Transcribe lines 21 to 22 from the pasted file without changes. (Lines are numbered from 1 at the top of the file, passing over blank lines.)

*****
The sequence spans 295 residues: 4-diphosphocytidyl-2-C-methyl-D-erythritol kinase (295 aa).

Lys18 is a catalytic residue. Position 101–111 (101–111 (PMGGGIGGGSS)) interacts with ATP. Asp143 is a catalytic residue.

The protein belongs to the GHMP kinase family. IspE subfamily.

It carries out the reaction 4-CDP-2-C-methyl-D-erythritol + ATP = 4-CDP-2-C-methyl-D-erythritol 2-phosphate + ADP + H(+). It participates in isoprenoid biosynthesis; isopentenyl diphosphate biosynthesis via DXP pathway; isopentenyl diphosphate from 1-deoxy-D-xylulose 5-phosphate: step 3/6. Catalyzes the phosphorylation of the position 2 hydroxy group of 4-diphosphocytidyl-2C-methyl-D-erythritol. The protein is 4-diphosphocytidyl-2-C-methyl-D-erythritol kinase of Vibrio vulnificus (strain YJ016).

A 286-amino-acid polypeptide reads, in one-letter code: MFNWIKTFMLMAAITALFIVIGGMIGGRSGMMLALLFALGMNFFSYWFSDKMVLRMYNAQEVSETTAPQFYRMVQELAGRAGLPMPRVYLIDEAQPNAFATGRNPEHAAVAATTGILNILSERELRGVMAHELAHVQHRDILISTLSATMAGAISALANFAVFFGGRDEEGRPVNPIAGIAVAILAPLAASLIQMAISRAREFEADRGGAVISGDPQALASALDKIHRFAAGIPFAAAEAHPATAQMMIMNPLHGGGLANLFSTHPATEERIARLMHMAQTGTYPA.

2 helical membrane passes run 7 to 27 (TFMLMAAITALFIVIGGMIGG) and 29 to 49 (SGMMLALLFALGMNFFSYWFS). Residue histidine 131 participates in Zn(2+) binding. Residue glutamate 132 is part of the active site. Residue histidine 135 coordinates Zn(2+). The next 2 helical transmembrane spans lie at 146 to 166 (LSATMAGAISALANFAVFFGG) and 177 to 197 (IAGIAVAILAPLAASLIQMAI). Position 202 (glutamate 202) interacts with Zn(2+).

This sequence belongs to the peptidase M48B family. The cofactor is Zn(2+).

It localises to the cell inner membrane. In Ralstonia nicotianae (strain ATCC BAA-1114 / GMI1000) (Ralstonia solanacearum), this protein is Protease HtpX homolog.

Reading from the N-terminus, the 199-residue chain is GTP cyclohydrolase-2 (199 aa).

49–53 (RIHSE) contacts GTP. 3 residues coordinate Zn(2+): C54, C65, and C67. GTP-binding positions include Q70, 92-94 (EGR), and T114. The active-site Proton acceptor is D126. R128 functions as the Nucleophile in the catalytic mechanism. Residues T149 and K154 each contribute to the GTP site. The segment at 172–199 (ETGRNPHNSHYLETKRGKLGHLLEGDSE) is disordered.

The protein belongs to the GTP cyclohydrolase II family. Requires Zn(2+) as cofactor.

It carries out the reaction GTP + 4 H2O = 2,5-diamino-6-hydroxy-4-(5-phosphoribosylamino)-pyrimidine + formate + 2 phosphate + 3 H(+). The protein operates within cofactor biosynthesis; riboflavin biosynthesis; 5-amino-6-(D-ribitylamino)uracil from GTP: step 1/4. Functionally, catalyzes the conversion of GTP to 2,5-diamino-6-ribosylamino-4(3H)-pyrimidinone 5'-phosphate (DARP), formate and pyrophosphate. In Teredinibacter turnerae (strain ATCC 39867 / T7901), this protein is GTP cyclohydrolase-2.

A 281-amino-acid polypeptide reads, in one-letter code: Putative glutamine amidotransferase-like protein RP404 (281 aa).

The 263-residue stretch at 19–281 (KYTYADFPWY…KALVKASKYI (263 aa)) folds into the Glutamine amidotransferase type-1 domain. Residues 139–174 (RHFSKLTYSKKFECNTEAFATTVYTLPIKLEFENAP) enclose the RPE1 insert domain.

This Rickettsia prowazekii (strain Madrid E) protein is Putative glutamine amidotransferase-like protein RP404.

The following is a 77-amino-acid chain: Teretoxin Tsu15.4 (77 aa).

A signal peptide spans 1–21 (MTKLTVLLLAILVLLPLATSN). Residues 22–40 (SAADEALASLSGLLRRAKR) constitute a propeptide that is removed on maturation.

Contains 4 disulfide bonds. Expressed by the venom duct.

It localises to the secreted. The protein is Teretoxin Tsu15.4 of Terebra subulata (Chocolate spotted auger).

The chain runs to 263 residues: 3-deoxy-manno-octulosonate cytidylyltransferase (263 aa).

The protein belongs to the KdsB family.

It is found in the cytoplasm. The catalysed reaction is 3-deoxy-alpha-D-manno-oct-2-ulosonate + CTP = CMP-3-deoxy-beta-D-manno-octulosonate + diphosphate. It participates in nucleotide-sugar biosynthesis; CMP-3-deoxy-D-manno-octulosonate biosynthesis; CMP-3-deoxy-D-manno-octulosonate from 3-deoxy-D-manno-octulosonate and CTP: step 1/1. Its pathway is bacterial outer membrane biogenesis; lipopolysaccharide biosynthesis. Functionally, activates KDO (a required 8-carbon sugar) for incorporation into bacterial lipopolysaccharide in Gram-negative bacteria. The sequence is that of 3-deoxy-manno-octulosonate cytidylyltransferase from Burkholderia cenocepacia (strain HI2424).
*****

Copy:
The protein belongs to the KdsB family.

It is found in the cytoplasm. The catalysed reaction is 3-deoxy-alpha-D-manno-oct-2-ulosonate + CTP = CMP-3-deoxy-beta-D-manno-octulosonate + diphosphate. It participates in nucleotide-sugar biosynthesis; CMP-3-deoxy-D-manno-octulosonate biosynthesis; CMP-3-deoxy-D-manno-octulosonate from 3-deoxy-D-manno-octulosonate and CTP: step 1/1. Its pathway is bacterial outer membrane biogenesis; lipopolysaccharide biosynthesis. Functionally, activates KDO (a required 8-carbon sugar) for incorporation into bacterial lipopolysaccharide in Gram-negative bacteria. The sequence is that of 3-deoxy-manno-octulosonate cytidylyltransferase from Burkholderia cenocepacia (strain HI2424).